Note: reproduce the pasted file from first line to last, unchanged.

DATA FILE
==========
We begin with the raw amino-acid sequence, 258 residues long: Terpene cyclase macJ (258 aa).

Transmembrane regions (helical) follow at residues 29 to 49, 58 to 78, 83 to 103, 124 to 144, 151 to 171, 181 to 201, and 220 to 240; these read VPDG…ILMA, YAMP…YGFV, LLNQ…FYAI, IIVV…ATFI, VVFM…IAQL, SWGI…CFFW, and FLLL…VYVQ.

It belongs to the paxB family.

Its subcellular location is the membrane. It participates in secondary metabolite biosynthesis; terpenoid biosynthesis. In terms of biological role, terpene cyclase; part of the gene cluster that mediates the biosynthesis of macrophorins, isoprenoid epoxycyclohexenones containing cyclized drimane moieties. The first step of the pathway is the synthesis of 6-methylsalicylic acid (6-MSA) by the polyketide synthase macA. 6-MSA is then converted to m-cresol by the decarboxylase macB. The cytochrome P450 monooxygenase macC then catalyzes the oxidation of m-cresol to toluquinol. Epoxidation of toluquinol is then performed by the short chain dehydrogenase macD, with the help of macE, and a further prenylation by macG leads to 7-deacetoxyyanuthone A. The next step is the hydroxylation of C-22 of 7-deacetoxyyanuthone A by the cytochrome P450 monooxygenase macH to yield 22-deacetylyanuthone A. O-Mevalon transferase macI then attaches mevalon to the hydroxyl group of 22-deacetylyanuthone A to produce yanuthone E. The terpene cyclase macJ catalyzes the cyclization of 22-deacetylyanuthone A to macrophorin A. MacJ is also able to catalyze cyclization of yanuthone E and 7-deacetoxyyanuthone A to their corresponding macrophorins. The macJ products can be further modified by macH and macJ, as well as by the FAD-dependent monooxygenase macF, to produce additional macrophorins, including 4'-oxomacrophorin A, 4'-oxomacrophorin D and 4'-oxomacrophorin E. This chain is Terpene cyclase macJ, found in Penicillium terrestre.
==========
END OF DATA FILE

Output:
We begin with the raw amino-acid sequence, 258 residues long: Terpene cyclase macJ (258 aa).

Transmembrane regions (helical) follow at residues 29 to 49, 58 to 78, 83 to 103, 124 to 144, 151 to 171, 181 to 201, and 220 to 240; these read VPDG…ILMA, YAMP…YGFV, LLNQ…FYAI, IIVV…ATFI, VVFM…IAQL, SWGI…CFFW, and FLLL…VYVQ.

It belongs to the paxB family.

Its subcellular location is the membrane. It participates in secondary metabolite biosynthesis; terpenoid biosynthesis. In terms of biological role, terpene cyclase; part of the gene cluster that mediates the biosynthesis of macrophorins, isoprenoid epoxycyclohexenones containing cyclized drimane moieties. The first step of the pathway is the synthesis of 6-methylsalicylic acid (6-MSA) by the polyketide synthase macA. 6-MSA is then converted to m-cresol by the decarboxylase macB. The cytochrome P450 monooxygenase macC then catalyzes the oxidation of m-cresol to toluquinol. Epoxidation of toluquinol is then performed by the short chain dehydrogenase macD, with the help of macE, and a further prenylation by macG leads to 7-deacetoxyyanuthone A. The next step is the hydroxylation of C-22 of 7-deacetoxyyanuthone A by the cytochrome P450 monooxygenase macH to yield 22-deacetylyanuthone A. O-Mevalon transferase macI then attaches mevalon to the hydroxyl group of 22-deacetylyanuthone A to produce yanuthone E. The terpene cyclase macJ catalyzes the cyclization of 22-deacetylyanuthone A to macrophorin A. MacJ is also able to catalyze cyclization of yanuthone E and 7-deacetoxyyanuthone A to their corresponding macrophorins. The macJ products can be further modified by macH and macJ, as well as by the FAD-dependent monooxygenase macF, to produce additional macrophorins, including 4'-oxomacrophorin A, 4'-oxomacrophorin D and 4'-oxomacrophorin E. This chain is Terpene cyclase macJ, found in Penicillium terrestre.